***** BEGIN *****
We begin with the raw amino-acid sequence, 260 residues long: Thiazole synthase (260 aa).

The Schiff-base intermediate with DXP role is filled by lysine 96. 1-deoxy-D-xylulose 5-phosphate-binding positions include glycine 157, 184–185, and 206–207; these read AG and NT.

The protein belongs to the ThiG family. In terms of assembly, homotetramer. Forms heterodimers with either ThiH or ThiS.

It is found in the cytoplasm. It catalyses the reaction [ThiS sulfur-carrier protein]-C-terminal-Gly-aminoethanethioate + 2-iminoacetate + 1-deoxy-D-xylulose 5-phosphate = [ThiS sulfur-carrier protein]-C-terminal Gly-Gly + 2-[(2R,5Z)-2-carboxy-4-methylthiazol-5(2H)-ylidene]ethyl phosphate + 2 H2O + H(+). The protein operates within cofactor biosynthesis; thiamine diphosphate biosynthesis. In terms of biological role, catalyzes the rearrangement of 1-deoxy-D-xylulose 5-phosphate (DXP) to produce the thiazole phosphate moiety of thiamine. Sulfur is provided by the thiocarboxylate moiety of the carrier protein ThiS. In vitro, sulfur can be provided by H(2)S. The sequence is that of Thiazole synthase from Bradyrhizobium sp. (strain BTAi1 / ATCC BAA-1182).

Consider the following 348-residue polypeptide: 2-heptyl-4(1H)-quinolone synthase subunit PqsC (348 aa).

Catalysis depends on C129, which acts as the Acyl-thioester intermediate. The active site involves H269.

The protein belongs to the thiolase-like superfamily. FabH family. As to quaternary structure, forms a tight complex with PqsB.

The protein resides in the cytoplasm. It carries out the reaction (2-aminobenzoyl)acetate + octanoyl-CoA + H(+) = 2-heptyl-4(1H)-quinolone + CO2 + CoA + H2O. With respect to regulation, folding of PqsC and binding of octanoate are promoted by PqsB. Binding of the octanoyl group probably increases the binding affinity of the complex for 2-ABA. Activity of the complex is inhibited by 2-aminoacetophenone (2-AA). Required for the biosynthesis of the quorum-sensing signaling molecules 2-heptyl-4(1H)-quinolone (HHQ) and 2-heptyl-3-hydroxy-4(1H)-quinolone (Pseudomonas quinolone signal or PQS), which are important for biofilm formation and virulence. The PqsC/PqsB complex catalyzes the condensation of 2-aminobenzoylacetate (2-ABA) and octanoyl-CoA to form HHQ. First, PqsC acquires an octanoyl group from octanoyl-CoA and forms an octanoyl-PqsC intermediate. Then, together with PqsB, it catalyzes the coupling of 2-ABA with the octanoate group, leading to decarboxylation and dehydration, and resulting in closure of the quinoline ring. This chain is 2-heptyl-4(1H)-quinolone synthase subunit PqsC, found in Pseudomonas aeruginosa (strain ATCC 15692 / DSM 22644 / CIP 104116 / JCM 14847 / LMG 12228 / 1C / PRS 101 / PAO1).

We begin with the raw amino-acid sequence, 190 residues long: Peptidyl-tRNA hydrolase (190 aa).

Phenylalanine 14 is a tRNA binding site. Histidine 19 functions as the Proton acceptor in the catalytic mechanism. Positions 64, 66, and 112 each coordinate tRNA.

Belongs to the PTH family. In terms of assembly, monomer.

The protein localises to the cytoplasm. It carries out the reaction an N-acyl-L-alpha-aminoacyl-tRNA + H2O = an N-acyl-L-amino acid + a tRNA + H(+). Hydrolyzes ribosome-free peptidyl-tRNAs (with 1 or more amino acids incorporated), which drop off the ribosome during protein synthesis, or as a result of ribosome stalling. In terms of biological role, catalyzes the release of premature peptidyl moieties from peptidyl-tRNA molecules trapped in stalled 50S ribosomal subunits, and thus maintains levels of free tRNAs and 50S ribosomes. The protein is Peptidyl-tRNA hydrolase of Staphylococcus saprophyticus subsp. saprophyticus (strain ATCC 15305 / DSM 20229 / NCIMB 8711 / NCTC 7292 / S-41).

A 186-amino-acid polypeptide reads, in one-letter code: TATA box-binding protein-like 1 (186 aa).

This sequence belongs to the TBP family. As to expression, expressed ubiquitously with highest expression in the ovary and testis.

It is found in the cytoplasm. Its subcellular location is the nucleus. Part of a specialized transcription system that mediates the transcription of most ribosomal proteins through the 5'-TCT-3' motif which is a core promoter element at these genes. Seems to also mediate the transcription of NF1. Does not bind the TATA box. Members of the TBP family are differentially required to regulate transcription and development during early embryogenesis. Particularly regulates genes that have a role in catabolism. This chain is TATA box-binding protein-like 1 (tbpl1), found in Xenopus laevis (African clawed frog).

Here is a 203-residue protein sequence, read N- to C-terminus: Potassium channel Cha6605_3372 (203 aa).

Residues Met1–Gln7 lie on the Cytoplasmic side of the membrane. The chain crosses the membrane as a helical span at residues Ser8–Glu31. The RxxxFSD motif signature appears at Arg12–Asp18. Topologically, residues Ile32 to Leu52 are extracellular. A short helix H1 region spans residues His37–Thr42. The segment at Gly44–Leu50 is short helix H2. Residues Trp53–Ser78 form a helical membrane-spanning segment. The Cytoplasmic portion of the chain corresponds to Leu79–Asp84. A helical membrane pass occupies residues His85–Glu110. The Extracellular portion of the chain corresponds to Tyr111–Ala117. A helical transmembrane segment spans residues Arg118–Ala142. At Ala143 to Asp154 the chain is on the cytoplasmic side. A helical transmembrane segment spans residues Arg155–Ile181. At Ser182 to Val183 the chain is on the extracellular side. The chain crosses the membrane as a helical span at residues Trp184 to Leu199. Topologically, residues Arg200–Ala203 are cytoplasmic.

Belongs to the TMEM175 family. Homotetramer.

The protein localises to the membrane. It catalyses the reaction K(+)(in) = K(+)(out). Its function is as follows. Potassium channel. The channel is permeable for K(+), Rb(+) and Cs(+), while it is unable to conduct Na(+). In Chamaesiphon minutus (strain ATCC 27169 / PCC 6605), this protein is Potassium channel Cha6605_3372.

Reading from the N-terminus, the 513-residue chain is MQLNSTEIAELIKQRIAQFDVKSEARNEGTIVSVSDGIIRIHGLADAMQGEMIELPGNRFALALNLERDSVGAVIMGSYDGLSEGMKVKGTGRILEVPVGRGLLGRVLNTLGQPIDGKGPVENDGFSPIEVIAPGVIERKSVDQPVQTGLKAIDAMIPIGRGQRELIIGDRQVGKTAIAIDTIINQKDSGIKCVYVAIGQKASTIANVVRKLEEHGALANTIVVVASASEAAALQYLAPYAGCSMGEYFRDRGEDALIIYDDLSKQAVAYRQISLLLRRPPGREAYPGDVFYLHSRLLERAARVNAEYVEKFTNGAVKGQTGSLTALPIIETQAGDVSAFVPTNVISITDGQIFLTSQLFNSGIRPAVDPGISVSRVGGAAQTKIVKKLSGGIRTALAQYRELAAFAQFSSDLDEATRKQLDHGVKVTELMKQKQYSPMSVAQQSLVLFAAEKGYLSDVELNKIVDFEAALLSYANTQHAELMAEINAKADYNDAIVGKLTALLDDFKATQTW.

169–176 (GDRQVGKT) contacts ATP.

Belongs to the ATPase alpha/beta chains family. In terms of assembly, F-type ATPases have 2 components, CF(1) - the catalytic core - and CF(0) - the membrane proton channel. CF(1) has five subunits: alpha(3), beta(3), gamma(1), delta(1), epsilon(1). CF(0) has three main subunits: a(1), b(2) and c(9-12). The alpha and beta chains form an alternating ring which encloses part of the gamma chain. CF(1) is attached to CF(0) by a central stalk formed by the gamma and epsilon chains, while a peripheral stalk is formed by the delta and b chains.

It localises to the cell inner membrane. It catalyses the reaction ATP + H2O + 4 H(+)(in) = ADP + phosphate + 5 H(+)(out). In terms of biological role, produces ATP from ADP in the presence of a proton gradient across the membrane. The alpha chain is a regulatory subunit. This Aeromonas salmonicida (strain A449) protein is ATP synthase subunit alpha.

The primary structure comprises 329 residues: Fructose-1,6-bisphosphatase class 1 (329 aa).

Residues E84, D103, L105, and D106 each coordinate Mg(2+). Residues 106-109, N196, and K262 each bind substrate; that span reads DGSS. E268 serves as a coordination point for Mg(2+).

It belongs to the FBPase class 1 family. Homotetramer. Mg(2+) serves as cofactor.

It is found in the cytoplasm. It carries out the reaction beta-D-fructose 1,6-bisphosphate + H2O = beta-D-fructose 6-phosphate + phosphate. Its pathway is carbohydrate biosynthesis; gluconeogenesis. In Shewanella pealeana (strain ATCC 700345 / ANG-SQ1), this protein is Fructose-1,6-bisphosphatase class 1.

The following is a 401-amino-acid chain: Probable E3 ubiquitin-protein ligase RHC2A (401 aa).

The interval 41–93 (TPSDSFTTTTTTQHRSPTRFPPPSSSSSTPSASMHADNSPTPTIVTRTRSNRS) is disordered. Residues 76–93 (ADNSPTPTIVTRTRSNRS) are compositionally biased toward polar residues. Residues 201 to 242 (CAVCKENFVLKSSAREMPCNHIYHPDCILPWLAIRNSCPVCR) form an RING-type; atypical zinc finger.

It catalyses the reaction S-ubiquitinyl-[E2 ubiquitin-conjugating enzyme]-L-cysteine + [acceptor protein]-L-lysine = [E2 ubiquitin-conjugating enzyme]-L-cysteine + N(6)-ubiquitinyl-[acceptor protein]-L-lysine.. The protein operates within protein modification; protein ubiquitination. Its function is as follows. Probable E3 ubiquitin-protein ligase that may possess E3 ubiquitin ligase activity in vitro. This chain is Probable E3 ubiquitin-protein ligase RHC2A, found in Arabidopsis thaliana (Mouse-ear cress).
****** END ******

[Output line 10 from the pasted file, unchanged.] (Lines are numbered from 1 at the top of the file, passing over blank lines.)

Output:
Phenylalanine 14 is a tRNA binding site. Histidine 19 functions as the Proton acceptor in the catalytic mechanism. Positions 64, 66, and 112 each coordinate tRNA.